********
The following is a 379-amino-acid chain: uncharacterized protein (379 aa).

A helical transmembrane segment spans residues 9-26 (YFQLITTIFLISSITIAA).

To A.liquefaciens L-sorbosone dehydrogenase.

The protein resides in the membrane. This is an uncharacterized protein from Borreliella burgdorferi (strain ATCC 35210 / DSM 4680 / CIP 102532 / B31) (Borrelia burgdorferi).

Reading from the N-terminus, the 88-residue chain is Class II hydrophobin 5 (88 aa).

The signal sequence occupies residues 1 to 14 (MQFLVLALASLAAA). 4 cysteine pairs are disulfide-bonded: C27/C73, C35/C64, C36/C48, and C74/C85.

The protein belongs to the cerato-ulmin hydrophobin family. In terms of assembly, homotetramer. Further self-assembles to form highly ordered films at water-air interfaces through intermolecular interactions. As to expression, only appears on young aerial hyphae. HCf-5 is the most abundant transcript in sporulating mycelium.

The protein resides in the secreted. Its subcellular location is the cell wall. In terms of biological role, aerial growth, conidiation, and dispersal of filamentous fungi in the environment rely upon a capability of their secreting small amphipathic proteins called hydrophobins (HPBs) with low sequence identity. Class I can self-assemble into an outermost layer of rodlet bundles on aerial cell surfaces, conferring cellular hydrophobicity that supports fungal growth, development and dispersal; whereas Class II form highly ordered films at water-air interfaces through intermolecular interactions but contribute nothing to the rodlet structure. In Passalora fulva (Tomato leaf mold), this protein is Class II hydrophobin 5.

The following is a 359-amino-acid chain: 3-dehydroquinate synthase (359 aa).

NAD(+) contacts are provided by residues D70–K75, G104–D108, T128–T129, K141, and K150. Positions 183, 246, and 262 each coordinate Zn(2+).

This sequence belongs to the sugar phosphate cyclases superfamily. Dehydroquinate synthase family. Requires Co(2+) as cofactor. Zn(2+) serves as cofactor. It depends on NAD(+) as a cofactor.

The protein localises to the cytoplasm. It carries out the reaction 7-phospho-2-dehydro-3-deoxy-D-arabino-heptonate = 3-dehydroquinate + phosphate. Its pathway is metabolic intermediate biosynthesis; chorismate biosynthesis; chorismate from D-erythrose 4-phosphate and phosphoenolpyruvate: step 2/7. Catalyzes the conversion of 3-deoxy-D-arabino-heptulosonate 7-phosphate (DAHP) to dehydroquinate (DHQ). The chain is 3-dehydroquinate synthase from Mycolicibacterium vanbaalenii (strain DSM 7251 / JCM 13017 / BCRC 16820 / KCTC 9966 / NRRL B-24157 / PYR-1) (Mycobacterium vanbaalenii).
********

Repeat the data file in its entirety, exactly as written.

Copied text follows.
The following is a 379-amino-acid chain: uncharacterized protein (379 aa).

A helical transmembrane segment spans residues 9-26 (YFQLITTIFLISSITIAA).

To A.liquefaciens L-sorbosone dehydrogenase.

The protein resides in the membrane. This is an uncharacterized protein from Borreliella burgdorferi (strain ATCC 35210 / DSM 4680 / CIP 102532 / B31) (Borrelia burgdorferi).

Reading from the N-terminus, the 88-residue chain is Class II hydrophobin 5 (88 aa).

The signal sequence occupies residues 1 to 14 (MQFLVLALASLAAA). 4 cysteine pairs are disulfide-bonded: C27/C73, C35/C64, C36/C48, and C74/C85.

The protein belongs to the cerato-ulmin hydrophobin family. In terms of assembly, homotetramer. Further self-assembles to form highly ordered films at water-air interfaces through intermolecular interactions. As to expression, only appears on young aerial hyphae. HCf-5 is the most abundant transcript in sporulating mycelium.

The protein resides in the secreted. Its subcellular location is the cell wall. In terms of biological role, aerial growth, conidiation, and dispersal of filamentous fungi in the environment rely upon a capability of their secreting small amphipathic proteins called hydrophobins (HPBs) with low sequence identity. Class I can self-assemble into an outermost layer of rodlet bundles on aerial cell surfaces, conferring cellular hydrophobicity that supports fungal growth, development and dispersal; whereas Class II form highly ordered films at water-air interfaces through intermolecular interactions but contribute nothing to the rodlet structure. In Passalora fulva (Tomato leaf mold), this protein is Class II hydrophobin 5.

The following is a 359-amino-acid chain: 3-dehydroquinate synthase (359 aa).

NAD(+) contacts are provided by residues D70–K75, G104–D108, T128–T129, K141, and K150. Positions 183, 246, and 262 each coordinate Zn(2+).

This sequence belongs to the sugar phosphate cyclases superfamily. Dehydroquinate synthase family. Requires Co(2+) as cofactor. Zn(2+) serves as cofactor. It depends on NAD(+) as a cofactor.

The protein localises to the cytoplasm. It carries out the reaction 7-phospho-2-dehydro-3-deoxy-D-arabino-heptonate = 3-dehydroquinate + phosphate. Its pathway is metabolic intermediate biosynthesis; chorismate biosynthesis; chorismate from D-erythrose 4-phosphate and phosphoenolpyruvate: step 2/7. Catalyzes the conversion of 3-deoxy-D-arabino-heptulosonate 7-phosphate (DAHP) to dehydroquinate (DHQ). The chain is 3-dehydroquinate synthase from Mycolicibacterium vanbaalenii (strain DSM 7251 / JCM 13017 / BCRC 16820 / KCTC 9966 / NRRL B-24157 / PYR-1) (Mycobacterium vanbaalenii).